Only weeks before the ORF, Whatcott and sex-selective motion controversies, the Harper government came under fire for a Canadian International Development Agency (CIDA) donation of $560,000 for Crossroads Christian Outreach in Uganda, given that the organization had an anti-gay position statement on its website, and was doing work in a nation where anti-gay positions have fomented a volatile culture of violence and hatred toward lesbian, gay, bisexual and trans (LGBT) people. In classic Conservative fashion, Julian Fantino ordered a review, and then reported it completed, later that evening:
"... Minister Fantino’s office contacted LifeSiteNews Monday night to say that the review was complete and Crossroads’ funding would remain in place."
MPs have demanded a full audit of CIDA, but that is unlikely, now that the entity is being folded into the department of Foreign Affairs. It remains to be seen what will be made of the report coming down shortly which notes how funding to theological groups have risen significantly, while funding to non-theological groups has stagnated:
Some examples: Africa Community Technical Services received $ 655,000 from CIDA in 2010, almost three times more than in 2005. On its website, the NGO says it carries out its duties "under the authority of the scriptures" and "seeks to glorify our Lord Jesus."
Cause Canada says: "We pray that our identification with Jesus, our concern for justice and our practical demonstration of God's love [...] attract people to Christ," on its website. This Alberta NGO received $ 483,000 from CIDA in 2010, an increase of 32% compared to 2005.
This rise in money to religious groups also comes at the expense of womens' programs, which have been shut out in many cases:
Then there’s the $495,600 CIDA grant to Wycliffe Bible Translators of Calgary, which works so that aboriginal people in far-flung corners of the world can read the scriptures in their native languages.“It’s okay to translate the Bible,” says Nicole Demers “But there are aboriginal women here who are dying.”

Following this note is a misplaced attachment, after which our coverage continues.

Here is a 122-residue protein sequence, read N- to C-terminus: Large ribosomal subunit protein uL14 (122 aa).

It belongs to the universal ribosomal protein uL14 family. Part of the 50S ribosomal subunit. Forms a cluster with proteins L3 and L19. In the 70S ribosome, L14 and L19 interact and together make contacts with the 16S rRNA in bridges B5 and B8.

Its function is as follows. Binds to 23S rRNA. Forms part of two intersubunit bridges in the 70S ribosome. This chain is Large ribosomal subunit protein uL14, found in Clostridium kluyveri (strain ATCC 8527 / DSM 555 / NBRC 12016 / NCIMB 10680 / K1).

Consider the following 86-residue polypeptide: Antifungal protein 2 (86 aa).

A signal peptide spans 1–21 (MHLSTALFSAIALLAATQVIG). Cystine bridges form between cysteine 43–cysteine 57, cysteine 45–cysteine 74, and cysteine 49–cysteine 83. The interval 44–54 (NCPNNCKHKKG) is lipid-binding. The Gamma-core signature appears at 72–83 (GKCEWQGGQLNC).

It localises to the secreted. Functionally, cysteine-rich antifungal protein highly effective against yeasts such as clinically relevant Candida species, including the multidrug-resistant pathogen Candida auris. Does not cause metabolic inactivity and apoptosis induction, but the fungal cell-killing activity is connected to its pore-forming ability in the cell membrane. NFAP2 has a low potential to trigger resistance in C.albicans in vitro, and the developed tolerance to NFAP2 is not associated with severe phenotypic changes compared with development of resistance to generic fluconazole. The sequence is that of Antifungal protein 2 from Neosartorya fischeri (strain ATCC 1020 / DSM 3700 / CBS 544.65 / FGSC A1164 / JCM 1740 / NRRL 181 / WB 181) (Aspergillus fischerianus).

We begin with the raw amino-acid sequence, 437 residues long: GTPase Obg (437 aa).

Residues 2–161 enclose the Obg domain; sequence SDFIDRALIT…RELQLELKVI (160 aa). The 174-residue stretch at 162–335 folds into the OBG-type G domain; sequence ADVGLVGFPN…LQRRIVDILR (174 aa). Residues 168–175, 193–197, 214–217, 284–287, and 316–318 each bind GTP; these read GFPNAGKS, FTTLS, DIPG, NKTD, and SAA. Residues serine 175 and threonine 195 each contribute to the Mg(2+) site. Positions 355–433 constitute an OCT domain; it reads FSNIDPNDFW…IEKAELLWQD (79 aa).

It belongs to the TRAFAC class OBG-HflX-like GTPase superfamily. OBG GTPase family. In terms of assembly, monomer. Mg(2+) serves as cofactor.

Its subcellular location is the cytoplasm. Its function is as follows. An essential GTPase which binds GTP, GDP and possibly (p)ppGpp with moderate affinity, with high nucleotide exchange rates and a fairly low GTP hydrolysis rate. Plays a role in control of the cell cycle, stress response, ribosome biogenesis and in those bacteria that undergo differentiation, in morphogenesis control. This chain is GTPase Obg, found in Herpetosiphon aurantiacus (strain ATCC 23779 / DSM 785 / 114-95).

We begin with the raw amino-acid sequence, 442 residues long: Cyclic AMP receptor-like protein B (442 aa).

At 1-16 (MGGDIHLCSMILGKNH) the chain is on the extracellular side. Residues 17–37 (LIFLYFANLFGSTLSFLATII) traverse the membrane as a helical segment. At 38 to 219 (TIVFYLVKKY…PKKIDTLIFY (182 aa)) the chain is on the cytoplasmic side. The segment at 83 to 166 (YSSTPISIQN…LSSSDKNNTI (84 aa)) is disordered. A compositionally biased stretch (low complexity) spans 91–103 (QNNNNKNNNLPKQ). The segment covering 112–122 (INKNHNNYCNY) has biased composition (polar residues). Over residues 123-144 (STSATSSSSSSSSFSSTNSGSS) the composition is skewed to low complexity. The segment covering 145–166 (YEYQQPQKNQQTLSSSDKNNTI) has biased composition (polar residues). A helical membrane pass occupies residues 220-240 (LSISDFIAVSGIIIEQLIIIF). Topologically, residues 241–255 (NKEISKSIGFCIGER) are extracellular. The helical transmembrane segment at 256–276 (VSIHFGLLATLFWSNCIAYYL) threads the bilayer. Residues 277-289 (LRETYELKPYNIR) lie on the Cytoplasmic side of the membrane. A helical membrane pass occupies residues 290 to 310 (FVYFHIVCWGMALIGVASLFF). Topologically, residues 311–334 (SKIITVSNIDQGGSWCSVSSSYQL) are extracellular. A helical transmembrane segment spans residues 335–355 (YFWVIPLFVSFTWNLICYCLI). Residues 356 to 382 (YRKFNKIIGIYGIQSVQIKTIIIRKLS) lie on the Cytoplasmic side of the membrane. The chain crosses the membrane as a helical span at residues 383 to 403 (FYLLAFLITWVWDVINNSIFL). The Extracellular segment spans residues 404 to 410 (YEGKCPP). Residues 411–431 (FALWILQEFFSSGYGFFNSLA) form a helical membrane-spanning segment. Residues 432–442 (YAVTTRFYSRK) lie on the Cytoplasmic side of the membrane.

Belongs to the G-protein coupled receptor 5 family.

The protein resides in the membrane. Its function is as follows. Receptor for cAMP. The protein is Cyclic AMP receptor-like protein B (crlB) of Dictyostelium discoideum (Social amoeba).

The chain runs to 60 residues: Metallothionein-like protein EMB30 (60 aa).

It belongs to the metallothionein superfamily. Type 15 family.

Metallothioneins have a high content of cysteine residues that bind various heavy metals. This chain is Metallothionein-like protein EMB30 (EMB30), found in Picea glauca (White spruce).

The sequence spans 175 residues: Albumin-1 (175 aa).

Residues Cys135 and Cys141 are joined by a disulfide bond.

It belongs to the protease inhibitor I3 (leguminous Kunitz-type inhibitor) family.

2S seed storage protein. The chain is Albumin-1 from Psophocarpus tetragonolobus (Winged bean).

In fact, adds Demers, groups seeking CIDA funding are being told to leave the phrase “gender equity” out of their grant applications.
And it's becoming clear that the controversies are only going to get rockier for the Conservatives as people become more aware of them and as the Canadian social landscape becomes even more polarized.
So it's significant that Harper's flagship promise to theological conservatives is floundering. Because as Jim Hnatiuk points out, these were the expectations of something like an Office of Religious Freedom among Canada's far-right (at 6:14 in the video):
Predominantly, worldwide, we see the whole issue of the Islamic worldview being predominantly the ones that are persecuting Christians -- and others, and other faiths as well, but you know, by and large, it's Christians out there. So if that is, if they're going to be setting up an Office of Religious Freedom that can, they have to be saying, you know, in one sense, we're going to really speak out against these... this, uh Islamic uh what do they call it a [could not make this word out]...
So if our government is saying that they're going to be, I guess my point is, fight against, fight for religious freedom, they're gonna be, they're saying we're going to start fighting against these Islamic regimes...
Best laid plans, and all...
(Crossposted to Dented Blue Mercedes)